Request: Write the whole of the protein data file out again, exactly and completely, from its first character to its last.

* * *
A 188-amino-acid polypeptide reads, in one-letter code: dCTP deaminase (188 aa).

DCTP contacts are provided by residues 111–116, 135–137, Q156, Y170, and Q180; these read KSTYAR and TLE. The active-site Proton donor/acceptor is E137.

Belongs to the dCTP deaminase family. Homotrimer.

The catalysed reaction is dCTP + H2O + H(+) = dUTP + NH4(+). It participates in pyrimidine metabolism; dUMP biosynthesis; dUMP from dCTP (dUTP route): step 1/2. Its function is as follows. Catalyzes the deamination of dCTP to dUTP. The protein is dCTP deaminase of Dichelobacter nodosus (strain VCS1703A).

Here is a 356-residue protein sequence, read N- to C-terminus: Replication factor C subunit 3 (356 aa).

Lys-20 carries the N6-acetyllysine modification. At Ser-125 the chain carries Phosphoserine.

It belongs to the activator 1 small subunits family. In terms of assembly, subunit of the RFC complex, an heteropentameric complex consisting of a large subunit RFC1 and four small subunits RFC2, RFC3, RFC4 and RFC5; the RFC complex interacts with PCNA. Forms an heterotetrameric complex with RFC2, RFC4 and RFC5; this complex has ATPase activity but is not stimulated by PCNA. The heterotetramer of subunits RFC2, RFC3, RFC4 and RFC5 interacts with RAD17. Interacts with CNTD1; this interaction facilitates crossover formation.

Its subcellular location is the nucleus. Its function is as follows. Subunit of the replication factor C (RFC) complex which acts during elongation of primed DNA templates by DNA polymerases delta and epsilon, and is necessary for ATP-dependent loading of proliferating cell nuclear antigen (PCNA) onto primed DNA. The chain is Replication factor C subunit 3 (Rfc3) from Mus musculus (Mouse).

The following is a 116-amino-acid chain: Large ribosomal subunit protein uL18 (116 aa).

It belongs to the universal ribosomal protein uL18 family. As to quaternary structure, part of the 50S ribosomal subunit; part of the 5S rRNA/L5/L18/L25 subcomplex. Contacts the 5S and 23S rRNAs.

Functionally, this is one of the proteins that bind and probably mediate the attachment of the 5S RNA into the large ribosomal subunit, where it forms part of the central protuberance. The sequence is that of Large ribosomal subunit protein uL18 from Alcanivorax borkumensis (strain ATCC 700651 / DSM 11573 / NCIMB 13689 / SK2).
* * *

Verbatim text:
A 188-amino-acid polypeptide reads, in one-letter code: dCTP deaminase (188 aa).

DCTP contacts are provided by residues 111–116, 135–137, Q156, Y170, and Q180; these read KSTYAR and TLE. The active-site Proton donor/acceptor is E137.

Belongs to the dCTP deaminase family. Homotrimer.

The catalysed reaction is dCTP + H2O + H(+) = dUTP + NH4(+). It participates in pyrimidine metabolism; dUMP biosynthesis; dUMP from dCTP (dUTP route): step 1/2. Its function is as follows. Catalyzes the deamination of dCTP to dUTP. The protein is dCTP deaminase of Dichelobacter nodosus (strain VCS1703A).

Here is a 356-residue protein sequence, read N- to C-terminus: Replication factor C subunit 3 (356 aa).

Lys-20 carries the N6-acetyllysine modification. At Ser-125 the chain carries Phosphoserine.

It belongs to the activator 1 small subunits family. In terms of assembly, subunit of the RFC complex, an heteropentameric complex consisting of a large subunit RFC1 and four small subunits RFC2, RFC3, RFC4 and RFC5; the RFC complex interacts with PCNA. Forms an heterotetrameric complex with RFC2, RFC4 and RFC5; this complex has ATPase activity but is not stimulated by PCNA. The heterotetramer of subunits RFC2, RFC3, RFC4 and RFC5 interacts with RAD17. Interacts with CNTD1; this interaction facilitates crossover formation.

Its subcellular location is the nucleus. Its function is as follows. Subunit of the replication factor C (RFC) complex which acts during elongation of primed DNA templates by DNA polymerases delta and epsilon, and is necessary for ATP-dependent loading of proliferating cell nuclear antigen (PCNA) onto primed DNA. The chain is Replication factor C subunit 3 (Rfc3) from Mus musculus (Mouse).

The following is a 116-amino-acid chain: Large ribosomal subunit protein uL18 (116 aa).

It belongs to the universal ribosomal protein uL18 family. As to quaternary structure, part of the 50S ribosomal subunit; part of the 5S rRNA/L5/L18/L25 subcomplex. Contacts the 5S and 23S rRNAs.

Functionally, this is one of the proteins that bind and probably mediate the attachment of the 5S RNA into the large ribosomal subunit, where it forms part of the central protuberance. The sequence is that of Large ribosomal subunit protein uL18 from Alcanivorax borkumensis (strain ATCC 700651 / DSM 11573 / NCIMB 13689 / SK2).